(Reuters) - NATO troops and Afghan security forces opened fire on civilians during a demonstration in southern Afghanistan on Tuesday, sharply raising the political temperature in one of the most volatile parts of the country.
Reports of civilian deaths and injuries caused by Western and government troops are among the most sensitive issues in Afghanistan and have led to street demonstrations in several cities in recent weeks. According to the United Nations, record numbers of civilians have been killed in both coalition raids and insurgent attacks in 2009.
Following are some major incidents which have led to large numbers of civilian casualties in Afghanistan:
On September 4, 2009 a NATO air strike called in by German forces in the northern province of Kunduz killed at least 30 civilians, according to the Afghan government. President Karzai said the strike was “wrong” and the incident became a major domestic political issue in Germany that led to the German defense minister at the time stepping down.
Germany’s chancellor Angela Merkel apologized for the strike and the families of the victims are seeking millions of euros in compensation from the German government.
On August 22, 2008 a raid by U.S. forces in western Herat province led to 90 civilian deaths, according to the Afghan government. The strike was widely condemned by rights groups and caused uproar among Afghans. The U.S. military has disputed the Afghan government account and says up to seven civilians were killed.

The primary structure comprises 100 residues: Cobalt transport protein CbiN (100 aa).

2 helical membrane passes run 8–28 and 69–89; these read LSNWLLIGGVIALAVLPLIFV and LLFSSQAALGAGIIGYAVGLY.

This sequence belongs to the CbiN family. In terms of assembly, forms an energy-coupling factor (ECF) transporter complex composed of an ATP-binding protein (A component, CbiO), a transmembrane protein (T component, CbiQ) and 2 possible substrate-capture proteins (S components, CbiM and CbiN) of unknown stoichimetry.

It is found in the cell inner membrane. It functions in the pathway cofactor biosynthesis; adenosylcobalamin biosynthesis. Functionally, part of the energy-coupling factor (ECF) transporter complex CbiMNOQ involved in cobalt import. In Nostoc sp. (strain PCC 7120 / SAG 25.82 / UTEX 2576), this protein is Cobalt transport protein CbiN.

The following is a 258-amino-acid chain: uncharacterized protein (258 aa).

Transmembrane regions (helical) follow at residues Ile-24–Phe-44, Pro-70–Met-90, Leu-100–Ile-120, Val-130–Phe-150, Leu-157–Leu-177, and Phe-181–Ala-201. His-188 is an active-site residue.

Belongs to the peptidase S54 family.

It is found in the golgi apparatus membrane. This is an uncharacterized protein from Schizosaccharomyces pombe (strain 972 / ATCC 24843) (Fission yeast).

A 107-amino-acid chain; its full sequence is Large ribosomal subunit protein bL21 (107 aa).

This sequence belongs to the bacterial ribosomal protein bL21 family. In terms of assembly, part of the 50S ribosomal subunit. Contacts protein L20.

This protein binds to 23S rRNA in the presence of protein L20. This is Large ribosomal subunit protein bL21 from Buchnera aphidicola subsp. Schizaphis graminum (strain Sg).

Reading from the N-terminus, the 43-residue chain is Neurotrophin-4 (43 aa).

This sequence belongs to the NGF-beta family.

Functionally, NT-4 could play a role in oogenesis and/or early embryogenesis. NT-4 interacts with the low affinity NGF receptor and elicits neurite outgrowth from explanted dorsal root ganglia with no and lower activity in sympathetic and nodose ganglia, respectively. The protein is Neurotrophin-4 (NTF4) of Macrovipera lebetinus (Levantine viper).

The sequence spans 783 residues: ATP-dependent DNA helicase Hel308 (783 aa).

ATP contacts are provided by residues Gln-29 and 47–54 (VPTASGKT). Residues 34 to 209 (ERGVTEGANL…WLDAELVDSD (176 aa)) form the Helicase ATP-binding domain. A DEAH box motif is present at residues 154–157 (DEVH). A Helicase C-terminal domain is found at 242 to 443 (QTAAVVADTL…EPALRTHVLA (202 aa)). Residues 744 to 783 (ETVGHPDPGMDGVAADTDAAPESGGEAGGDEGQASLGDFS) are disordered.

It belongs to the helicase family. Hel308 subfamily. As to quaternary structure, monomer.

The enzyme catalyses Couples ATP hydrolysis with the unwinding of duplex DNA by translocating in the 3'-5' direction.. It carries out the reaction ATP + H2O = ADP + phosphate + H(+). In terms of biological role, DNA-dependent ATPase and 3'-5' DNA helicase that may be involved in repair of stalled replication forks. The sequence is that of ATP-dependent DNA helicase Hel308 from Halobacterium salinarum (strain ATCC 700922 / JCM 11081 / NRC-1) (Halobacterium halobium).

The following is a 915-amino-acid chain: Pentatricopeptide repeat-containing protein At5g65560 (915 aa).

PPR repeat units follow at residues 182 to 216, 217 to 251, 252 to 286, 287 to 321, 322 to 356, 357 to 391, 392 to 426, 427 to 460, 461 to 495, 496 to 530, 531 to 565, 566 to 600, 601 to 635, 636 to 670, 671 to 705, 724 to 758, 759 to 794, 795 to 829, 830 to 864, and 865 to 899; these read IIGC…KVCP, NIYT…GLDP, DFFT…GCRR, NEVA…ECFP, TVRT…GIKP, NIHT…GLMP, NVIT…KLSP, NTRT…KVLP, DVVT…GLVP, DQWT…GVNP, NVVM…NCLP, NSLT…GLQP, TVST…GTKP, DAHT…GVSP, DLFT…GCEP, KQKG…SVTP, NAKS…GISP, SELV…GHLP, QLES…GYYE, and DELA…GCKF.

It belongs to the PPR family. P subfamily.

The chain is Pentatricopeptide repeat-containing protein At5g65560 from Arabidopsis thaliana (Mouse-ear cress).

On May 4, 2009 U.S. air strikes on compounds in the villages of Geraani and Ganjabad led to the deaths of an estimated 140 civilians, according to the Afghan government. The U.S. military put the civilian toll at 26 and defended the strikes as an “appropriate means to destroy the enemy threat.” The incident sparked outrage among Afghans and President Hamid Karzai and led the head of NATO forces at the time to revise the military directive on avoiding civilian casualties.
In one week in mid-April 2009 two air strikes by U.S. forces led to 11 civilian deaths in separate incidents in the eastern provinces of Khost and Kunar. U.S. forces later acknowledged they killed six civilians in Kunar province and five civilians in Khost province.
Compiled by Golnar Motevalli; Editing by Sanjeev Miglani